Terry Pratchett, |
Terry Pratchett scores again with another satirical look at life via the denizens of Discworld.
The population of the tiny country of Borogravia worship the god Nuggan, a rather capricious god who tends to declare Abominations randomly; in Borogravia, devout worshippers avoid such Abominations unto Nuggan as oysters, cats and jigsaw puzzles, and guiltily try to get round the concepts of babies and the color blue.
Polly Perks is well aware that a woman wearing the clothes of a man is an Abomination unto Nuggan, but if somebody doesn't retrieve her brother Paul from the army, or at least find out whether he's dead or alive, her family could lose their prosperous inn, the Duchess, should her father die without a male heir, a woman operating a business being an Abomination unto you-know-who.
So Polly cuts her hair, puts on a pair of breeches and, now transformed into Oliver, sets off to join the army. She's joined by a scraggly handful of recruits, including a temperate vampire, an Igor and a troll, and they set off under the command of veteran soldier Sergeant Jackrum and the detestable Corporal Scrappi. With a little practice, not to mention a well-placed pair of socks, Polly could pass for any of them.
But she's also becoming uneasy about their situation. It has come to her attention that there aren't many young men left to recruit, Borogrovia being a small country given to declaring war on other countries the way some people change, well, socks. This war machine has eaten up a chunk of the population the country can ill afford, and when Polly isn't thinking with her socks, she's trying to figure out how the whole mess can be stopped. Fortunately, she isn't alone -- in more ways than one.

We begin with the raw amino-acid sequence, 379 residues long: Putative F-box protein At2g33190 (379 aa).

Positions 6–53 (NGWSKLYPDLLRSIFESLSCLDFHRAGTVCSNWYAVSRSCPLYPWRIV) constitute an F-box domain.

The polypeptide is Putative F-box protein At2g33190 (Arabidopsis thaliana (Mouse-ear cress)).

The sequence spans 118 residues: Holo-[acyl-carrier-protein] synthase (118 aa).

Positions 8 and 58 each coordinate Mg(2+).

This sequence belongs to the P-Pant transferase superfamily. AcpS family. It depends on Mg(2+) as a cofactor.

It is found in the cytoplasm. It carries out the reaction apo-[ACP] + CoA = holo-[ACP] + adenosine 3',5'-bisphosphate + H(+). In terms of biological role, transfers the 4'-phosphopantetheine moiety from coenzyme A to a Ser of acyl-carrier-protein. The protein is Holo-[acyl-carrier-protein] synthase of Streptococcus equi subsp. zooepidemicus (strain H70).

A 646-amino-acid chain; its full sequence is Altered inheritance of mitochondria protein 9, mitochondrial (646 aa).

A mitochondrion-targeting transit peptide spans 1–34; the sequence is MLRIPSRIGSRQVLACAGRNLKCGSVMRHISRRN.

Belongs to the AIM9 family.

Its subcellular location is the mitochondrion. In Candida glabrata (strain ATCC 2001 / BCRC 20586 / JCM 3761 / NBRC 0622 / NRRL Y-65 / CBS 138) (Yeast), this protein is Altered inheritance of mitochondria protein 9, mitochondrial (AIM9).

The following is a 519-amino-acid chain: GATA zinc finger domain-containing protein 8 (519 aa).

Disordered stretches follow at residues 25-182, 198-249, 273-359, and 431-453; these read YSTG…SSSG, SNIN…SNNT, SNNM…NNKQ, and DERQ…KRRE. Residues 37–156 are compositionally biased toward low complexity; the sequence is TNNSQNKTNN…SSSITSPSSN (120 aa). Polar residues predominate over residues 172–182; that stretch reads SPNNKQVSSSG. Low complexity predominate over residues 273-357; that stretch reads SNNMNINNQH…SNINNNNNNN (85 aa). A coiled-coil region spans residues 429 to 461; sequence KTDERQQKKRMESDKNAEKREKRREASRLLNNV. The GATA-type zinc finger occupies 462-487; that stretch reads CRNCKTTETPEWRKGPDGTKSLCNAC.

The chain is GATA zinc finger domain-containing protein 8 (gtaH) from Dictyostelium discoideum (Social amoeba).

Sam Vimes is also present, appearing as a presence from Ankh-Morpork trying to end the fighting, and the squad is followed and covered by William de Worde of the Ankh-Morpork Times and his trusty vampire photographer Otto. They are agents of change in Borogrovia, and by the time Polly, Jackrum and Pratchett are through, things will never be the same again.
One might expect that after so many Discworld novels, there might be nothing left for Pratchett to mine, but one would expect incorrectly. Each book is better than the last, not only because it builds on the whole Discworld phenomenon but also because Pratchett fine-tunes his wit with each novel. Furthermore, our governments and leaders keep handing him material too good to ignore!
In Monstrous Regiment, however, Pratchett also offers the reader a tight plot and plenty of surprises right up until the end. The characters are terrific: Polly, her co-soldiers, Sergeant Jackrum, the somewhat feckless "rupert" Lt. Blouse come alive in vivid deft descriptions and the humor is laugh-out-loud priceless. In fact, I had so much fun reading Monstrous Regiment, I'm sure that I'm now an Abomination unto Nuggan.